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Imarti / Jhangiri
Alternative namesEmarti, Jaangiri, Omriti
Place of originIndia
Main ingredientsblack gram flour, saffron, ghee, sugar

Imarti is a sweet from India. It is made by deep-frying vigna mungo flour batter in a circular flower shape, then soaking in sugar syrup. Alternative names include Amriti, Emarti, Omriti, Jahangir and Jhangiri/Jaangiri. This dish is not to be confused with Jalebi which is thinner and sweeter than Imarti[1].


Imarti is made from varieties of black gram flour, also colloquially called jangiri parappu (lentils) or jangiri black gram in India. Saffron is added for colour.


Amriti frying in Kolkata

Vigna mungo is soaked in water a for few hours, and stone-ground into a fine batter. The batter is poured into ghee, though other oils are sometimes used. Similarly to funnel cakes, the batter is poured into geometric patterns, although imartis are generally smaller than funnel cakes. There is often a small ring in the middle.

Before frying the batter, sugar syrup is prepared and is flavored with edible camphor, cloves, cardamom, kewra and saffron. The fried material is then dipped in sugar syrup until it expands in size and soaks up a significant amount of the syrup. In Northern India, imartis are drained, so tend to be drier than jalebis. The pieces can be served hot, at room temperature, or refrigerated.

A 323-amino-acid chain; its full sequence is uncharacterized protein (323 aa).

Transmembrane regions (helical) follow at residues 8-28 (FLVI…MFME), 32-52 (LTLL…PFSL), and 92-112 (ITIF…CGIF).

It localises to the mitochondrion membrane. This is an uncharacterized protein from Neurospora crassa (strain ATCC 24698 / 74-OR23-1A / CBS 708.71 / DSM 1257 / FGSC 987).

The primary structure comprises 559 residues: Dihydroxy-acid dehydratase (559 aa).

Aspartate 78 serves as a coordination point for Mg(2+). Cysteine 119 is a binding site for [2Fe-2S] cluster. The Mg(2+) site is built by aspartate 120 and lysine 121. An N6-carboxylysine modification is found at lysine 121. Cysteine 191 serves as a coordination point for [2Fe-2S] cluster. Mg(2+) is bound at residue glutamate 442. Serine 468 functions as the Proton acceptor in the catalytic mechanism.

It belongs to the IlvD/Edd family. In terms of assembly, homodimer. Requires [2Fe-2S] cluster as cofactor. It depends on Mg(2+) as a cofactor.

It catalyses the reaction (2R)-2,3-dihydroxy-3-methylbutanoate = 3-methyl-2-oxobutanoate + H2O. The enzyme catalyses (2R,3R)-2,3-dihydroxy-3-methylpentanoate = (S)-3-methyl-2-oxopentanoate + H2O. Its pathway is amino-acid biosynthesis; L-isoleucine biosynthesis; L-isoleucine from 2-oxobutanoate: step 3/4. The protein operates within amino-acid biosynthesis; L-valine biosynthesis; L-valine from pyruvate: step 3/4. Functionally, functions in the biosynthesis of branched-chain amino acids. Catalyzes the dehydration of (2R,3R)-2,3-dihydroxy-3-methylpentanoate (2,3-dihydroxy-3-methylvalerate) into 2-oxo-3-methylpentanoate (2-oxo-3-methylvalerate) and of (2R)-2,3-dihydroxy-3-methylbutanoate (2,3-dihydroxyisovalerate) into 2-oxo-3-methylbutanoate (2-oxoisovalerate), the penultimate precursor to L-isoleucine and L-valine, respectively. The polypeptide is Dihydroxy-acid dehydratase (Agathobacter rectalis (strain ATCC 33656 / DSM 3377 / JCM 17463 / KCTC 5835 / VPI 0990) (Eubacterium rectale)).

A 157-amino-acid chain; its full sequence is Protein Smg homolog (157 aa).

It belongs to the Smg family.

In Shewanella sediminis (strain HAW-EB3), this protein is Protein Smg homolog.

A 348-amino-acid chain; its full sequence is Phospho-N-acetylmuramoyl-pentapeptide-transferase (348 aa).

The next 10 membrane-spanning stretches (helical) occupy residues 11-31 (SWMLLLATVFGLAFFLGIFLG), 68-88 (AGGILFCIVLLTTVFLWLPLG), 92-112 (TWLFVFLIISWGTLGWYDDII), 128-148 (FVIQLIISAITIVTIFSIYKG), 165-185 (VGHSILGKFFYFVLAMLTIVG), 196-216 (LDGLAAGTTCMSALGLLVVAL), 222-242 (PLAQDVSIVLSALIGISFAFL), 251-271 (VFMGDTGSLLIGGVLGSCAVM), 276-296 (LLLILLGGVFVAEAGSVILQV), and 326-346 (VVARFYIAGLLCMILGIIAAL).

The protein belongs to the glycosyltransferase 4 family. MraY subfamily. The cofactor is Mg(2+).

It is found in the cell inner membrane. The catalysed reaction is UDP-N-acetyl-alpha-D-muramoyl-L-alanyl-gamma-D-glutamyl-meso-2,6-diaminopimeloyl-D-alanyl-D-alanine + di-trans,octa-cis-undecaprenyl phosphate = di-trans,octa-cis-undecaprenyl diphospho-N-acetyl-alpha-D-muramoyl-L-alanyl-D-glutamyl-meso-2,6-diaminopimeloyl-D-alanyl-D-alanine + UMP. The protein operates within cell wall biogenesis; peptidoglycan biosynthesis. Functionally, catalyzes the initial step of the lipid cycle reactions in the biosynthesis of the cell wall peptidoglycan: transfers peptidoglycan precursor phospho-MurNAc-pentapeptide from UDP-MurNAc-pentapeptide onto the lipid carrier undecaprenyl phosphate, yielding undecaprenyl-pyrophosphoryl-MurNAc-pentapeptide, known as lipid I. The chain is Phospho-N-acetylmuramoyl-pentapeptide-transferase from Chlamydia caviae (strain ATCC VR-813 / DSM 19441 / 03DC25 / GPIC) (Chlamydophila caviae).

In India, this sweet is served during the meal and also popular at weddings and festivals. In particular, Jaunpur in Uttar Pradesh is famous for its imarti.[2]

See also[edit]


  1. ^ "Difference between Jalebi & Imarti". Times Food. Retrieved 31 March 2018.
  2. ^ Keshavrao, Dhanvanti (6 July 2013). "A sweet tale of an exotic dessert". Retrieved 27 May 2015.

External links[edit]

  • Media related to Imarti at Wikimedia Commons

Imarti is also popularly known as “Jangri” in south India, same thing but different names